X hits on this document





2 / 6

Liquefied natural gas - Wikipedia, the free encyclopedia

h t t p : / / e n . w i k i p e d i a . o r g / w i k i / L N G # L N G _ s a f e t y _ a n d _ a c c i d e n t s

ability of 5 mtpa. Other facilities needed are load-out terminals for loading the LNG onto vehicles, LNG vessels for transportation, and a receiving terminal at the destination for discharge and regasification, where the LNG is reheated and turned into gas. Regasification terminals are usually connected to a storage and pipeline distribution network to distribute natural gas to local distribution companies (LDCs) or Independent Power Plants (IPPs).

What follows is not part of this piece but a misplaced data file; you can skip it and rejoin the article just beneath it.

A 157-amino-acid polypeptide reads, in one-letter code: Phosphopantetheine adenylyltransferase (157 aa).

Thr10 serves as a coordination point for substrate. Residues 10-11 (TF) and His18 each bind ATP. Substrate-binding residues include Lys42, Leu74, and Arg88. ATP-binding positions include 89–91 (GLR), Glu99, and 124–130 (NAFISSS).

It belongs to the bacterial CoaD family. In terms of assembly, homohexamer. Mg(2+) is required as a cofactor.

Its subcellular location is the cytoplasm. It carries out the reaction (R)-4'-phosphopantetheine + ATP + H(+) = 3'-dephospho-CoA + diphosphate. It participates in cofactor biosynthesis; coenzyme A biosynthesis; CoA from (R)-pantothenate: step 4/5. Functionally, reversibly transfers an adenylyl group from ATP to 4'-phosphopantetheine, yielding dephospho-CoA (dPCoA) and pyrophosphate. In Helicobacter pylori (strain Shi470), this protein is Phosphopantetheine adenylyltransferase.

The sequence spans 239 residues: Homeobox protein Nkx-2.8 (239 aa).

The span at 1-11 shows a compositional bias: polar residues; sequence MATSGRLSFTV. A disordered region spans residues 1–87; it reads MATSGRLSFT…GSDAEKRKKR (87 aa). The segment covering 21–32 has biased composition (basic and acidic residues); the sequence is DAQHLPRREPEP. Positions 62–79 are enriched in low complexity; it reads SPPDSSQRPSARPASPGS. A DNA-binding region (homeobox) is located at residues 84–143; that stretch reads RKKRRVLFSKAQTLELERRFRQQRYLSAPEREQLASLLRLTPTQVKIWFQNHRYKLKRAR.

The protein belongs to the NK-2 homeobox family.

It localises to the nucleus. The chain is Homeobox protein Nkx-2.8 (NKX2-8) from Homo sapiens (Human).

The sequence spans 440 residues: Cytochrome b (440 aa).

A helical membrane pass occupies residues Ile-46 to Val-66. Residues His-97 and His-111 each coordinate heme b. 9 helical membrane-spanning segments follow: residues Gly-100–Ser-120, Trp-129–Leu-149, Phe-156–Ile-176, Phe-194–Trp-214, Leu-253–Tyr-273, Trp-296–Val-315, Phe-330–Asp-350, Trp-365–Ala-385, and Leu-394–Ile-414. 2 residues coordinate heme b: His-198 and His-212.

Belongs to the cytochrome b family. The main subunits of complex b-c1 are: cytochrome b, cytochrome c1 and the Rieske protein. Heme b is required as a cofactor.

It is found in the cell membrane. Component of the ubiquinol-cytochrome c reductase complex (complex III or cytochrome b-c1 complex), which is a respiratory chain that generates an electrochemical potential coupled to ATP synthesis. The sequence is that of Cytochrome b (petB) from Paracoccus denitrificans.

In 1964 the UK and France were the LNG buyers under the world’s first LNG trade from Algeria, witnessing a new era of energy. As most LNG plants are located in "stranded" areas not served by pipelines, the costs of LNG treatment and transportation were so huge that development has been slow during the past half century. The construction of an LNG plant costs USD 1-3 billion, a receiving terminal costs USD 0.5-1 billion, and LNG vessels cost USD 0.2-0.3 billion. Compared with the crude oil, the natural gas market is small but mature. The commercial development of LNG is a style called value chain, which means LNG suppliers first confirm the downstream buyers and then sign 20-25 year contracts with strict terms and structures for gas pricing. Only when the customers were confirmed and the development of a greenfield project deemed economically feasible could the sponsors of an LNG project invest in their development and operation. Thus, the LNG business has been regarded as a game of the rich, where only players with strong financial and political resources could get involved. Major international oil companies (IOCs) such as BP, ExxonMobil, Royal Dutch Shell; and national oil companies (NOCs) such as Pertamina, Petronas are active players. Japan, South Korea and Taiwan import large sums of LNG due to their shortage of energy. In 2002 Japan imported 54 million tons of LNG, representing 48% of the LNG trade around the world that year. Also in 2002, South Korea imported 17.7 million tons and Taiwan 5.33 million tons. These three major buyers purchase approximately 70% of the world's LNG demand.